You may think that this is an extreme example, but it shows the dire consequences of poor customer service.
The truth is that there are many business owners, apart from these two, who commit common and often costly customer care mistakes.
For your business, prevention may be better than the cure. Here are the mistakes that you should look out for.
1. Assuming That You’re Providing a Great Customer Experience
This is easily one of the most prevalent mistakes committed. Some business owners believe that their customer service is already outstanding, so there’s no need to change anything.
According to a Bain & Company survey, 80% of businesses share this mindset. But when the same questions were asked to their customers to see if they shared the same opinion, that number took a precipitous dive to only 8%.
As mentioned in NVM’s report, today’s customers put a lot of stock in their relationships with various brands. People’s needs are constantly changing, and it’s your duty to keep up with them.
Besides, the moment you think that any part of your business is perfect is when you’ll become complacent. Once you stop making progress, the only way left to go is down.
The moral of the story is that you should always challenge your approach to customer experience. Moreover, you should continue to find new ways to strengthen the relationships you have with the people spending money with you.
2. Focusing on Transactions Instead of Transformation
What do you do when someone buys from you?
The truth is, most businesses don’t do much after a purchase is made. Their customer service mostly focuses on problem-solving.
However, don’t wait until there’s a problem to start building relationships with your customers.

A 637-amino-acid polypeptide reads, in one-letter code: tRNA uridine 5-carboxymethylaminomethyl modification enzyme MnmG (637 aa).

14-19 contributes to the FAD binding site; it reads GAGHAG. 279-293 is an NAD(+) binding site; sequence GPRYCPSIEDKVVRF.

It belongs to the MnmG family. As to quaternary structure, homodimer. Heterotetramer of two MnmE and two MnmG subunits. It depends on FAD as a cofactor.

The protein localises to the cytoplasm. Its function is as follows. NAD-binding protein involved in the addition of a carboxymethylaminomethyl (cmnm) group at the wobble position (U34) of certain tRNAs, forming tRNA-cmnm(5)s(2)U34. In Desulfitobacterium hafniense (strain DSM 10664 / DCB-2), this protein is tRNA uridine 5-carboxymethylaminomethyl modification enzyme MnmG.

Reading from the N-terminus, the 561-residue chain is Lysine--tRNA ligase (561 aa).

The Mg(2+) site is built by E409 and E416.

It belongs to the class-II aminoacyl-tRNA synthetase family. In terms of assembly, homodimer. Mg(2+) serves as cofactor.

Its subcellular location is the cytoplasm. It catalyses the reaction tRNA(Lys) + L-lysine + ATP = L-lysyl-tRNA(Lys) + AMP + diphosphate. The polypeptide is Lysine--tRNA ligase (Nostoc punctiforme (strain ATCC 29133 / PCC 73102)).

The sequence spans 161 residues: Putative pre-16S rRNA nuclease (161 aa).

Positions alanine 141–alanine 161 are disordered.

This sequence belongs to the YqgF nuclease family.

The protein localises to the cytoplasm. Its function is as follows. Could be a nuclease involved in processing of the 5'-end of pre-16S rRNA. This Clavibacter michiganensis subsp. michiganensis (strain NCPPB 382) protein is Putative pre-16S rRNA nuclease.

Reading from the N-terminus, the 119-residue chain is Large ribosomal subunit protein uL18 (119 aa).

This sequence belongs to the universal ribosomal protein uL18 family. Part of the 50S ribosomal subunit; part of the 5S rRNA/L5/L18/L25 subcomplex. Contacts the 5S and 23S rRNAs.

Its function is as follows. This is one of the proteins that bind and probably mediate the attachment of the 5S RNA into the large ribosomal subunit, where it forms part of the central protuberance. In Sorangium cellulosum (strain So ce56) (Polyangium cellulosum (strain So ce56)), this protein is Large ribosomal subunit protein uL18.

Most businesses have a tendency to land a new customer, then forget about them. They focus on the transactions more than anything else. They sell a product or service to someone, and immediately move on to converting other leads.
This is what creates the high percentage of serial switchers… If your customers get the impression that you’ve forgotten about them, they’re likely to leave for another brand that’s willing to put in the effort.
So, how do you keep your customers from leaving?
Start by focusing on transformation. Your product or service should bring positive changes to your customers’ lives. The goal should be to give each customer more than what they expect from your offer.
And after that initial “WOW!” factor, you’ve got to continue to nurture this excitement.
That’s how you can keep your customers happy in the long run. When a recession hits, those enthusiastic customers are the ones who will stay loyal and keep you afloat.
3. Not Creating Personal Connections
Building personal relationships with your customers is key to retaining them.
People don’t want to feel like they’re dealing with an institution – they’d much rather deal with other people. In other words, customers crave forming meaningful connections with you.
This is especially important for B2B products or services. It wouldn’t be wrong to describe the business world as an inherently cold place, which is why your business clients seek helpful friends and allies.